anyway, the writing. i don't really know what's going on here. there are moments where it's hard to hold back laughter at just the absurdity of a moment, such as a flower pointing out her assaulting miscreants and choosing to randomly include a passer-byer with comical timing, but then there's also a diary kept by your brother where most of the entries lack any sort of punch at all, and you wonder why they even bothered. who's at fault here? the japanese devs? the american localizers? it's strange how half of paper mario 64 can make you smile and the other half can leave you with a straight face. your partners also get it the worst, here--they have nearly zero personality aside from their introductions. you can sort of tell as you play through that the writers get more into the groove and start handing out unique lines, but it's a little late on the delivery. of course, not to worry... ttyd doubles down on it and spit-shines the writing into absurd heights.
while i've spent the entire review denigrating the experience and offering its sequel as a worthier play, by no means would i ever suggest anyone skip such an interesting first entry in the paper mario series. it's definitely good! it's very good! but the shadow it lives in is massive, and perhaps paper mario 64's worth playing if only to see what improvement from game to sequel can truly be.
... oh, but that shouldn't be the last note to leave on, actually. i know what you want to read: what did paper mario 64 do BETTER than ttyd? and actually, a few things. there isn't a single chapter in the sequel better paced than pm64's island chapter. the reoccurring rival of an egg shelled turtle is enormously endearing and his absence in ttyd is missed. the binary art is also very endearing, although the flash 8 presentation of ttyd is by no means bad, either--just different. the soundtrack, helmed by koji kondo, is phenomenal of course, although ttyd's is no slouch, either. and i absolutely adore those fanmail letters mario can receive, complete with original art and everything--such a concept is sorely missed in paper's sequel.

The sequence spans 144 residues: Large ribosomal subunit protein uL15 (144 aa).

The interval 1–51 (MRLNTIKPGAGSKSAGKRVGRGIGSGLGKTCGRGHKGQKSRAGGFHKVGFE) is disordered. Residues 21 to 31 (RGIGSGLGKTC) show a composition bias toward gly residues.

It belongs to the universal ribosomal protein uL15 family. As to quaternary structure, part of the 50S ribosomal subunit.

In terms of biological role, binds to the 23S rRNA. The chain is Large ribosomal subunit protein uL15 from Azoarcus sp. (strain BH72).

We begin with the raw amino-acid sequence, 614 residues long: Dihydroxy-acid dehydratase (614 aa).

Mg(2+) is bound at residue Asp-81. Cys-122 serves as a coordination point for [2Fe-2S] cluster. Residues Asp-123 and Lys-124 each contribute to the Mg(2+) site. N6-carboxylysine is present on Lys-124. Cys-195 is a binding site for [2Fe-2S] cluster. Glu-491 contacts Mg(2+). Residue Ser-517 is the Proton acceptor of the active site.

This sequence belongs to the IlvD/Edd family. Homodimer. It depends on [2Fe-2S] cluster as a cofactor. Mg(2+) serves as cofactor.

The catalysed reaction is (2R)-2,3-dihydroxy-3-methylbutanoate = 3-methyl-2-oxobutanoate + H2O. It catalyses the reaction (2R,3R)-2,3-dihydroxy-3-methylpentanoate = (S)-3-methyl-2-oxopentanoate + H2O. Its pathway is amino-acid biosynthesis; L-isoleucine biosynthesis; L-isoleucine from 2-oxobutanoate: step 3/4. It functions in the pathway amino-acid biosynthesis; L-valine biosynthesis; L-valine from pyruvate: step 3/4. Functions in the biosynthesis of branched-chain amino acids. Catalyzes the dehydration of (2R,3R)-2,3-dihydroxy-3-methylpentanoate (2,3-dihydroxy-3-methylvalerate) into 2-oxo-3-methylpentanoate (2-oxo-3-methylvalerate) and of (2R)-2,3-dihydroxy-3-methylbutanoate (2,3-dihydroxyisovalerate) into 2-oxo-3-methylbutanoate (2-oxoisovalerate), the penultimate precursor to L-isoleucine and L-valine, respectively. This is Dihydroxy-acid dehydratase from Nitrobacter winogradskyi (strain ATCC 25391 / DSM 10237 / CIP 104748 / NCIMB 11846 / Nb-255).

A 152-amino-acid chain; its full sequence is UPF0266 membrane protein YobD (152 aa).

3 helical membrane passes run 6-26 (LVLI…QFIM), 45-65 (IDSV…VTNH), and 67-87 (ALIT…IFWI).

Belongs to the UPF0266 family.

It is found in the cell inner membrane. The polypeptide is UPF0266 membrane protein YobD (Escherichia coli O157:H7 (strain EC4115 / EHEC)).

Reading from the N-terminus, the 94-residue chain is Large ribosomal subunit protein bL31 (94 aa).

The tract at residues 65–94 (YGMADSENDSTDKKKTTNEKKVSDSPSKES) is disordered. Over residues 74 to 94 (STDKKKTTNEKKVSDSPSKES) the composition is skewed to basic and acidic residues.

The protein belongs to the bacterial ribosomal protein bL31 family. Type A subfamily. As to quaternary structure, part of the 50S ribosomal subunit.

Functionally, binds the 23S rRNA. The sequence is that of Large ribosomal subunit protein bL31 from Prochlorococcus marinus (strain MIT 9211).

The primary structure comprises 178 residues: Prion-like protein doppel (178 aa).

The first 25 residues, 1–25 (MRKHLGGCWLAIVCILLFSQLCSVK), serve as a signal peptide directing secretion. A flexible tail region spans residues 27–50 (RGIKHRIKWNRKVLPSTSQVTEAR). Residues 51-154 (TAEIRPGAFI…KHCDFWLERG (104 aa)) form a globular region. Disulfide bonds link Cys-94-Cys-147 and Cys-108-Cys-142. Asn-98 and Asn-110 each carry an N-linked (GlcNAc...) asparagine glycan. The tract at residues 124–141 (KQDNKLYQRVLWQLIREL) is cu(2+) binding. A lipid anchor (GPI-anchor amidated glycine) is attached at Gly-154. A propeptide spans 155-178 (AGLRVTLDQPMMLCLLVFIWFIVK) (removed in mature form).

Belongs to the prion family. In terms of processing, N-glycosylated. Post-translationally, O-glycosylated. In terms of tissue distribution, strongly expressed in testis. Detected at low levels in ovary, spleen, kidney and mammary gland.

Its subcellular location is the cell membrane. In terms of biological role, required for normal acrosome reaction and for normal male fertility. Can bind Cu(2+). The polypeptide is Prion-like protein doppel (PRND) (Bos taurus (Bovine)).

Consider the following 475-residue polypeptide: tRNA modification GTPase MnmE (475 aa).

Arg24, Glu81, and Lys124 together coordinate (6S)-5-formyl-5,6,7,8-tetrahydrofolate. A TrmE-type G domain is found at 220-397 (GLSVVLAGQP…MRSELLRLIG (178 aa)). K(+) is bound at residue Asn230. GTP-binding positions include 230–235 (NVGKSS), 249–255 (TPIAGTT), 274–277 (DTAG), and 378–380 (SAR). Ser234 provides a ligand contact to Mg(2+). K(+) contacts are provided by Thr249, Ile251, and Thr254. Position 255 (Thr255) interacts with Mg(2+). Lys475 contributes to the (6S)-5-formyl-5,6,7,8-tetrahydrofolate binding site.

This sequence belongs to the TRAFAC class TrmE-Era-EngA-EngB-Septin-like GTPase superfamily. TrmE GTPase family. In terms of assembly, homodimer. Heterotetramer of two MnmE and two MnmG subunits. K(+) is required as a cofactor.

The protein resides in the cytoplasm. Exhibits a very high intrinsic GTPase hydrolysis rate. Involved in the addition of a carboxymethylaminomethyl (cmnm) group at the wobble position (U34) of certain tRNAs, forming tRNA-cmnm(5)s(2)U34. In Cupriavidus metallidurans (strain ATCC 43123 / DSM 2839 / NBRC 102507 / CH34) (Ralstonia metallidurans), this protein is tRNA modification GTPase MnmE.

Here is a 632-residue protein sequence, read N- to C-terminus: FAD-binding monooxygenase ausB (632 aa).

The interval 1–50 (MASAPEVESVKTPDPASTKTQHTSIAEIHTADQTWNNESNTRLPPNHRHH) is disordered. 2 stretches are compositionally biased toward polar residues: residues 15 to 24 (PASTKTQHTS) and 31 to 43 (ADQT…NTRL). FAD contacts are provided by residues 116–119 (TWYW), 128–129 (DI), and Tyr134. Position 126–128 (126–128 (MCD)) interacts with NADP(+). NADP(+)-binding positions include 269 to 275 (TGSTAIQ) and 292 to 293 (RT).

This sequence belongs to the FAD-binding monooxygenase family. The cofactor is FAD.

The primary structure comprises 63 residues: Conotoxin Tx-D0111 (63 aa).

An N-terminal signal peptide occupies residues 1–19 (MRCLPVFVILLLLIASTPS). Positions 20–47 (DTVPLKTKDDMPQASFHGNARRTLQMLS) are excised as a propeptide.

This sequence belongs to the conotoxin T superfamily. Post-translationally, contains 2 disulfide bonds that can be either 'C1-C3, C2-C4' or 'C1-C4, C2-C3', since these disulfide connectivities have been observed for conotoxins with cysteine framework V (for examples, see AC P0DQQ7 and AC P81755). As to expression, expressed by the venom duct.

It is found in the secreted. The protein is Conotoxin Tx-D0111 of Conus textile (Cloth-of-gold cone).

but, ah... yeah. that's it. it's a great game, and then you play ttyd, and suddenly it becomes demoted to "pretty good". this is by no means a bad thing--i thought about this earlier with artists who create landmark albums despite having previous, great entries. said landmarks do not delete the existence of what came before and, in fact, it's worth checking out to every fan of the artist to explore the discography beforehand... because it preps the appetite for a feast not too soon after.

"if you can't slam with the best, jam with the rest"
there's a million words i could write about the million b-balls dribbled dunked and slam jammed throughout the brief 4-6 hour adventure of barkley and his crew of basketball renegades but the simplest i can write is this: if you have an absurd concept, you need to see it through. riding off the name alone a la kanye quest is a surefire way to make an ass of your lazy self. barkley, shut up and jam: gaiden goes all the way, and it does so with a level of ambition in its writing that shines past its asset rips, and does so with gameplay where diabetes is a status effect, and does so with humor so deadly funny, barkley's practically a litmus test for weeding out those who have a charred black heart and those who don't.
in a world where great stories are a rarity, barkley gaiden will stand the test of time. because they went all the way.
all the way.

This review was written before the game released

i'm trying to think of when exactly i heel-turned on the pokemon series... i cut my teeth on third and fourth gen, returning back in time for gamefreak's arrival onto the 3ds with x and y, and the cracks certainly showed then, but nothing could have been more damning than the release of omega ruby/alpha sapphire, its absence of the beloved frontier explained away in an interview citing "well, who the hell finishes these games anyway?" and that sort of blew my mind, hearing a game director outright handwave inattention to the delivery of their own product with "oh, who cares?"
inattention... is certainly one word that comes to mind when playing pokemon legends arceus. the entire game feels cobbled together from breath of the wild's sloppy seconds, some mmo styled fetch quests and tasks, and youtube videos of pikachu running through an unreal engine wheat field, comments repeating one another with "THIS is the game eight year old me dreamed of playing!"
well, dream bigger.